The 20th anniversary of the 9/11 terrorist attacks on America passed in Sept. 2021. The 20th anniversary of the founding of the Department of Homeland Security (DHS) looms in early 2023. And yet it is fair to say that DHS (and more broadly the Homeland Security enterprise that spans across government) remains poorly appreciated and even ill-defined. A significant period of uncertainty and disruption was to be anticipated upon the establishment of DHS, but for nearly two decades to have passed without greater clarity is both surprising and, in many ways, dismaying.
To a large degree, this unfortunate circumstance is not through lack of effort or imagination. Spanning four administrations, most of the professionals who have considered the question of homeland security have done so with the best interests of the nation at heart and with a high degree of thoughtfulness and ability. (I concede that this is not universally true, but that circumstance is a problem of a different nature and outside the bounds of my remit for this assessment). What then accounts for the continued problems with the U.S. approach to homeland security?
DHS’s initial difficulty and confusion were, as I said, understandable. The first Secretary of DHS, Tom Ridge, is reported (probably apocryphally, but certainly accurately) to have likened the creation of DHS and the development of homeland security doctrine to an effort to build an airplane while getting shot at. In a moment of crisis, it is difficult to see past the next day—much less think strategically about a problem.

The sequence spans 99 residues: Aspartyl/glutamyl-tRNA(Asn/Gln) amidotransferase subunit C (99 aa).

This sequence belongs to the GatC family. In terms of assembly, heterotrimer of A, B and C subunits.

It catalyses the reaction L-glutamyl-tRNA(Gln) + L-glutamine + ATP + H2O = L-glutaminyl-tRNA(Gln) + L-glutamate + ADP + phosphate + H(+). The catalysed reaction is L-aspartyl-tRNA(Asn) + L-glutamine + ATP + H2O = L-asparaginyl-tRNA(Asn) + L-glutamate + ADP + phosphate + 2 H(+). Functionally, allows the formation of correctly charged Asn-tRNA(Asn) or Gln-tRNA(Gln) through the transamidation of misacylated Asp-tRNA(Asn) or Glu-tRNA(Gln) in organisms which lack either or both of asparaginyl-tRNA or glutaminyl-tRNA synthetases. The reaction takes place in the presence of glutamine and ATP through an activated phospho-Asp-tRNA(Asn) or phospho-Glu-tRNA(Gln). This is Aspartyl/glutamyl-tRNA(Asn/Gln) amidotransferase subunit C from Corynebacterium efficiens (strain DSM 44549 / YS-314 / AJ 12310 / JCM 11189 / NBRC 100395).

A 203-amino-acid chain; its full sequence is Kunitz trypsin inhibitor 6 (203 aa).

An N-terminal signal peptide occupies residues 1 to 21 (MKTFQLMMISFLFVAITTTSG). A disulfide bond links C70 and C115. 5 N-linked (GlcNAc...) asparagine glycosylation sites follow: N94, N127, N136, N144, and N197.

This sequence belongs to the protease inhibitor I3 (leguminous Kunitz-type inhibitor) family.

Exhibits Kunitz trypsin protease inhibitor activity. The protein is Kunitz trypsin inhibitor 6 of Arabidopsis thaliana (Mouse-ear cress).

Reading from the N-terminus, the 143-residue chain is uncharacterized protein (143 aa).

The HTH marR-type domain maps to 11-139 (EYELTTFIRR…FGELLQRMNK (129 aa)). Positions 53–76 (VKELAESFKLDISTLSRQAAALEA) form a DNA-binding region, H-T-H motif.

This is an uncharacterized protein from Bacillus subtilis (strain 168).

That is why one of the key improvements at DHS from the late-Bush era was the requirement for DHS (and the whole of government) to undertake a Quadrennial Homeland Security Review (QHSR). In the name of full disclosure: I was a strong advocate of this measure at the time. The QHSR was deliberately modeled on the successful structure of the Quadrennial Defense Review (QDR) undertaken by the Department of Defense every four years. The idea was to periodically force the government to review its overall strategic objectives and modify them as appropriate given changed circumstances.
One can see the value of that exercise in thinking about how the QDR (now called the National Defense Strategy) has evolved. A QDR exercise in the mid-1980s would have planned for a mobile battle against the Soviet army on the plains of Germany. One from the early 2000s might look to conflict in the Middle East and the terrorist threat. Today’s version of the Defense Department review (the 2018 National Defense Strategy) turns a lens toward the strategic need to provide a counterweight to Chinese expansionism. Once the “ends” of a strategy are properly set, the “ways” and “means” of achieving the objective can be identified, including any gaps that need to be addressed. The point of the QDR and the QHSR is to define those ends.
The first Homeland Security QHSR was a challenging bit of work for an organization that had never done strategic planning of this sort before. The 2010 QHSR identified the major strategic imperatives for DHS as preventing foreign terrorist attacks; managing the border; enforcing immigration law; securing cyberspace; and ensuring resilience to disasters. Given the context in which it was written, that is, at a time when no doctrine or baseline of strategic thought existed, the effort to particularize the homeland security problem was admirable. By any fair measure, it was a qualified success (and, indeed, given its focus on cyberspace as early as 2010, rather ahead of the curve in its predictive efforts).